I tend to gravitate to the Italian Romanesco squashe instead of the more typical zucchini, at least in the usual cooking I do here. It's a firmer squash than a zuchini - do you think it'll work, or should I stick to the zucchini?

I've seen recipes that use cooked, par cooked, and uncooked rice. The way I'm reading your recipe is to use uncooked rice. Correct?

That's a fantastic idea and a great technique.

Now that does sound good.

Thank you so much for the ideas!
post #8 of 11
Shel ;
.Second recipe is corrected one, also I used Basmati rice., and yes Kronos leaves are packed in brine since I could not get fresh in FLORIDA all year round and I wanted them consistant all the time. Just drain and let soak in cold water about 2 hours. Also they are mostly all same size whereas fresh are not. KRONOS ALSO MAKES FINISHED DOLMAS AND THEY ARE NOT BAD.
post #9 of 11
With the artichoke I just use 1, heart and cleaned stem.

I am not familiar with the squash you're referring to. The reason I use zucchini is because of the high water content that keeps the dolmas moist, and for the sweetness of flavor. It's my main ingredient. If the squash you like is anything like that then go for it. There's nothing strict about the recipe - all veggies are welcome (except beets... oh and no celery... haha)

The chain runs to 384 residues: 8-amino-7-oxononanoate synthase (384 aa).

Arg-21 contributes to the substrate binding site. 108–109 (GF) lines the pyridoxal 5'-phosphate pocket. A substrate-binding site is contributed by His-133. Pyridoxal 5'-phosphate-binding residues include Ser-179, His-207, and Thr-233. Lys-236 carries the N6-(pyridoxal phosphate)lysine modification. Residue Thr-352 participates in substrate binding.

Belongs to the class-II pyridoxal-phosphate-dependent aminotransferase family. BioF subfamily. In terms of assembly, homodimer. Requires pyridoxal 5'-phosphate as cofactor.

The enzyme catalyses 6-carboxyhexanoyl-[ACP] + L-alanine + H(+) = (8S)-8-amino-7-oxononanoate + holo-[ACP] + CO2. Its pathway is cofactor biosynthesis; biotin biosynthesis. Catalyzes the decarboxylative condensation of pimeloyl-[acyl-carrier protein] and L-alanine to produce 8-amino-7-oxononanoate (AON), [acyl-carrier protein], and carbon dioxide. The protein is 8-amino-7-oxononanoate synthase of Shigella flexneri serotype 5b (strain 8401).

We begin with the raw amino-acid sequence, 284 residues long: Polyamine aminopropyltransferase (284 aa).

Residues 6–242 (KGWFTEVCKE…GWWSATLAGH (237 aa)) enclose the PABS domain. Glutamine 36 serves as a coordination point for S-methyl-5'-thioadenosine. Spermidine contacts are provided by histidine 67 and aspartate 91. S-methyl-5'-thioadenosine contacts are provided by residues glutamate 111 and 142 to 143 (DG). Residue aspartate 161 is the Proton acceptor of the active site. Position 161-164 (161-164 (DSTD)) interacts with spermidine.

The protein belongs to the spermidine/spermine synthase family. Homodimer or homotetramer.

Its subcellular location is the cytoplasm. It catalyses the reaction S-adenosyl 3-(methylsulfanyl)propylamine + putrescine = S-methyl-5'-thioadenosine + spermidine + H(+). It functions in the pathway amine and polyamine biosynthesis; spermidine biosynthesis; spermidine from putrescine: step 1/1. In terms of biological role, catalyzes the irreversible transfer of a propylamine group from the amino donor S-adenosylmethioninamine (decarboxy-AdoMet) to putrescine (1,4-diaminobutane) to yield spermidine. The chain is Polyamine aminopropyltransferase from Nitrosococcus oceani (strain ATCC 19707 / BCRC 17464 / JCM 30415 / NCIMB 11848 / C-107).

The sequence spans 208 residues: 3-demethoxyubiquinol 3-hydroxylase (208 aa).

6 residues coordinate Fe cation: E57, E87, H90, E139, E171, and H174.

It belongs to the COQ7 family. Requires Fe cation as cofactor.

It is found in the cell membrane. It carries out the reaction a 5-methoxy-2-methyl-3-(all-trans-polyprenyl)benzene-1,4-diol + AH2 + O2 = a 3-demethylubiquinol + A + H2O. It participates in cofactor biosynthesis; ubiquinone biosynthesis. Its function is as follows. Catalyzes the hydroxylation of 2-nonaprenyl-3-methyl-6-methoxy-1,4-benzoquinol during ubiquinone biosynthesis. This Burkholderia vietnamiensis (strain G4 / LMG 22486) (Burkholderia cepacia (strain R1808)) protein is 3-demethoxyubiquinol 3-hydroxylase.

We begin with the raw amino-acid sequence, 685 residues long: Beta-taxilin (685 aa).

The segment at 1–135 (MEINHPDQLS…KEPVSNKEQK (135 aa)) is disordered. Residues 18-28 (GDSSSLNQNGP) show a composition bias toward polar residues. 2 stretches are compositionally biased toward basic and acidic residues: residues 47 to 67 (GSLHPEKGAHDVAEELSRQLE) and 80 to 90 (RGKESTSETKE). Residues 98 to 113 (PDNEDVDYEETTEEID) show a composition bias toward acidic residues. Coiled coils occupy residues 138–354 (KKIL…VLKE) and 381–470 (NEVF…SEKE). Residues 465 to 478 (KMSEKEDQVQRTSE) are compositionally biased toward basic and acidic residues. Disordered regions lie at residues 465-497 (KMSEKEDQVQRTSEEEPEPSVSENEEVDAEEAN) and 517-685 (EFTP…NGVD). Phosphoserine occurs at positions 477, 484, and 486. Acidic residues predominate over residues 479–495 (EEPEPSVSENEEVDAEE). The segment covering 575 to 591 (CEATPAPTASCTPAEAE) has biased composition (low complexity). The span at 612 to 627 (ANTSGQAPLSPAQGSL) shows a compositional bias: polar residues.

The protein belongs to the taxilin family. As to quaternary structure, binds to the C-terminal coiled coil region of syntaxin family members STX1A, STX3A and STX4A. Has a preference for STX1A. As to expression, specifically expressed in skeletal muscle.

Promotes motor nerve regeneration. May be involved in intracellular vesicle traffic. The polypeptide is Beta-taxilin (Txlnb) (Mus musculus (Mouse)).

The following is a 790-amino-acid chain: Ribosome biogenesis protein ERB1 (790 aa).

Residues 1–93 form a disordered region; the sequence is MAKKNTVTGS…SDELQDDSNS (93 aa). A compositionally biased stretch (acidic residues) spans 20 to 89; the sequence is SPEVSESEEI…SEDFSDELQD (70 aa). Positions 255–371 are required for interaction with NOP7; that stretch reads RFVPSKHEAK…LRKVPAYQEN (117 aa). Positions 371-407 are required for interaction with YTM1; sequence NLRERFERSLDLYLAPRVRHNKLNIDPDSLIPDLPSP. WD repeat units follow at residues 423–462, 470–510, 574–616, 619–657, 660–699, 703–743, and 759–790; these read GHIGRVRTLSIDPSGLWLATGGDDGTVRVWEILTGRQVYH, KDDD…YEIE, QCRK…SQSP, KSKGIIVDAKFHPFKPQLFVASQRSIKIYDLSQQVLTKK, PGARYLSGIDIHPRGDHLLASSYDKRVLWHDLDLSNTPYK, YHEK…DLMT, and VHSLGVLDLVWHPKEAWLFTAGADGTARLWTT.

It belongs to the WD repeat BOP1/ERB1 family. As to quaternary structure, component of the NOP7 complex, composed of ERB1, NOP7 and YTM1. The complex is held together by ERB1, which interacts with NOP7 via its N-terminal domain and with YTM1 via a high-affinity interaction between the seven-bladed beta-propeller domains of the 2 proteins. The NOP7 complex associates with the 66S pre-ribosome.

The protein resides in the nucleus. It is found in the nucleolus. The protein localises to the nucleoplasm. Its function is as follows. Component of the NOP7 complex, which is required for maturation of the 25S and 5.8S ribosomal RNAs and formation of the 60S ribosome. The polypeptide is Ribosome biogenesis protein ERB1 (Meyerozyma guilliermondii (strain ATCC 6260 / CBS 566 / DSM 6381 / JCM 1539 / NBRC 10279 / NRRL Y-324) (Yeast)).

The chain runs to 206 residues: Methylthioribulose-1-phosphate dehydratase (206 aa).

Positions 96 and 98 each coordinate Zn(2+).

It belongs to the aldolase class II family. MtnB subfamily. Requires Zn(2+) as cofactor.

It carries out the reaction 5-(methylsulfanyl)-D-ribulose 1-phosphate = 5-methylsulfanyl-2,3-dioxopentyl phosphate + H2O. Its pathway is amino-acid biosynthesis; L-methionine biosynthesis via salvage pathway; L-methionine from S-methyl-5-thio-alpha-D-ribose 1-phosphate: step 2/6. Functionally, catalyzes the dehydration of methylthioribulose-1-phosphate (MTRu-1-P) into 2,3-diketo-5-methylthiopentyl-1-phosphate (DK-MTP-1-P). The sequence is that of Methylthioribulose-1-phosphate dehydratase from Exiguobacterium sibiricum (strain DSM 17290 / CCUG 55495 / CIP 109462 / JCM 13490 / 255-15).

Uncooked rice - it cooks inside the dolma and absorbs the yummy greeness.

PS - don't be afraid to liberally use olive oil. In the stuffing, on the potatoes, and on top of the dish again before it starts simmering. There's no meat in these to render fat and you run the risk of having them taste a little boiled if you skimp on the olive oil.

You're soooo lucky to have access to fresh grape leaves - so jealous!

"You are what you eat, so don't be fast, cheap, easy, or fake."


"You are what you eat, so don't be fast, cheap, easy, or fake."

post #10 of 11
Thread Starter 
Oooo! Permission to use lotsa olive oil. I'm happy - love the stuff. How much do I like olive oil? Well, sometimes I'll just take a little drink right from the bottle.

Yeah, but I have to drive to the vineyards ... what a drag :lol:
post #11 of 11
I've read that Greeks sometimes, in some parts, drink a little cup of olive oil sometimes. I don't remember where I read that, but if I lived in that land of abundant olive oil, I'd do the same once in a while. :D I love it.

This is from a friend's experience: she visited Greece and said that "french fries" there are usually fried in olive oil, and that they are her absolute favorites.

I just realized, the owner of this site could tell me authoritatively about all this. :D